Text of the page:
Saturday, 28 April 2012

Placing the Blame for the Financial Crash

At last the BBC has found the real cause of the Crash, and the resultant travails in the world economy. It wasn't the bankers, and it wasn't the politicians. It was in fact the mathematicians.

I've always suspected the mathematicians. While the Chemists were slaving in the Dantean conditions of the Dyson-Perrins lab, and the future Prime Ministers were playing tennis or trashing restaurants, the mathematicians would simply not bother getting up till tea-time, slop around in cable-knit sweaters, then get drunk and set fire to themselves on electric bar-fires. They were clearly unable to accept responsibility, and would sit around until the early hours plotting, as it turned out, revolution.

We shouldn't underestimate the power of mathematicians. Jealous of the ability of Physicists to attract the oppostie sex; without the ambitious intensity of a PPE student; not being in a subject that had the potential for explosive catastrophe like Chemistry, or smirking at the fate of the Younger Despenser - what wry amusements did mathematicians enjoy?

Well, it turns out that all along they were planning the downfall of the economic system. As time went by, the complexity of trading systems were such that computers were used, rather than the gut-feel trading that we see in documentaries such as "Trading Places".  The basic foodstuffs on which the whole world depends were made dependent upon futures options, derivatives, options on derivatives - the real world where farmers grow wheat, which people buy and make bread from, was submerged under increasing depths of ever more complex financial models. Yet the computers that crunched the numbers that underpinned the models had the ability to decide who had grain and who had not; who lived and who starved.

And everyone was forced, small and great, rich and poor, free and slave, to receive a mark on their right hand or on their forehead,  so that no one could buy or sell unless they had the mark, which is the name of the beast or his number.

Oh... sorry, I seem to have gone all apocalyptic there. Now, I'm not saying that mathematicians were in the power of the Dark One. But it does seem to me that somehow, like a thousand geeky Sorceror's Apprentices, the mathematicians set upon the world something which the capitalists thought that they could use, but which they couldn't control. If computers are able to manage who owns the food supply, they are literally able to decide - in their blind, uncomprehending way - who lives and who dies.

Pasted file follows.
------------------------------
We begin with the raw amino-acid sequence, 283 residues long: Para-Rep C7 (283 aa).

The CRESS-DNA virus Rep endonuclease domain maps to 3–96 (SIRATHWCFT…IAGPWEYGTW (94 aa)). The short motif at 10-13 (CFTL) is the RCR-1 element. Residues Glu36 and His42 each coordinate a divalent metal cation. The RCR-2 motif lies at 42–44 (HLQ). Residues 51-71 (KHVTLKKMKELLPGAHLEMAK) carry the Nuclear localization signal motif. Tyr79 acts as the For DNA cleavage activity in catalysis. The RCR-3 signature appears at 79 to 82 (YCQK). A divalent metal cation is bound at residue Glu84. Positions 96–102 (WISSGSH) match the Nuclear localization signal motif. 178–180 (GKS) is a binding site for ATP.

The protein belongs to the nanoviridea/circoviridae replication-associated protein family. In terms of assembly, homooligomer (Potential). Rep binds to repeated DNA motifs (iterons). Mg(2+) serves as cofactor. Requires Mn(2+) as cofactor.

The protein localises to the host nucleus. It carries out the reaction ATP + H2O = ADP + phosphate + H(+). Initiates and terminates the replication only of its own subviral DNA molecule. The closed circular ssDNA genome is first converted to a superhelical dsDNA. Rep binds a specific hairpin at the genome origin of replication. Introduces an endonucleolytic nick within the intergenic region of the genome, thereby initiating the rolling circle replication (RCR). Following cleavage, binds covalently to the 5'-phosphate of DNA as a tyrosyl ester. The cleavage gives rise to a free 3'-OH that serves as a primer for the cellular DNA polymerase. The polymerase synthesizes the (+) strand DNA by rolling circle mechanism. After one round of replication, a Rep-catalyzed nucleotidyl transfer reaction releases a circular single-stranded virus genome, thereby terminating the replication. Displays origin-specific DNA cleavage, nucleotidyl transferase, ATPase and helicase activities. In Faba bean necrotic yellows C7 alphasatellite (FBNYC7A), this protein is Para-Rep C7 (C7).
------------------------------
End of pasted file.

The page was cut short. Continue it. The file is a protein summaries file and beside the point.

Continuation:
It is an irony perhaps that a world that started through a Word could be brought to ruin by a Number. I don't really know what to do about it, though - unless perhaps we all get allotments?


  1. I always thought that Mathematicians were responsible for everything?

    Ever since I got past simple arithmetic in school, and had to learn about the relationship between letters and numbers and curious squiggles on a chalk board, I've been mystified by mathematics and those strange, geeky people with spiky, uncontrolled hair, Joe Ninety spectacles and wispy, beards. (Just realised that this seems bit of a self portrait:( ).

    So, I'm not at all surprised that they are responsible for the economic collapse around the world.

    Ever since I visited a Mathematician, who set himself up as a financial advisor and kept saying Eureka during our discussions about whether I should empty my piggy bank and entrust it to some strange, fly by night commodity traders, I've doubted their abilities to connect with the real world of finance. His advice to invest in The White Star Line, just didn't seem appropriate on the 100th Anniversary of the Titanic.

    I actually blame Direct Debit for the failure of the economic system. Once bill paying was made painless for businesses, although painful for the consumer, we've lost sight of our money. Our mattress banks have been denuded and cash has become a dirty word (try handling it for long, filthy hands involved).

    So, perhaps shared between mathematicians and the man who invented Direct Debit.

  2. I'm afraid I got lost in the BBC article. I think I confused the Black-Scholes formula with the Duckworth-Lewis method. Which was responsible for the economy again?

  3. The Duckworth-Scholes method is in fact that which is used in determining the scoring method on QI, an early variant of which was used to calculate videoplus numbers, for those who remember them.

    However, not enough attention has been paid to mathematical denominations. The pure mathematicians never did anyone any harm. They did some good at times of crisis (c.f. Bletchly Park) but for the most part they are inert. It's those who investigate statistics that were the progenitors of the meltdown.

    Don't blame the physics-based applied mathematicians. We're the good guys; if somewhat living in an orthogonal world.

  4. Have you been reading "The Fear Index"? I think it's by Richard Harris and anyway it explains everything and why are are all doomed. By mathematicians. It's because once you get past school everything is done in Greek. I lost interest when we had finished up the Greek alphabet and got started on the Hebrew one. That just seemed too silly to me; unfortunate as I was doing a Maths degree at the time.


Drop a thoughtful pebble in the comments bowl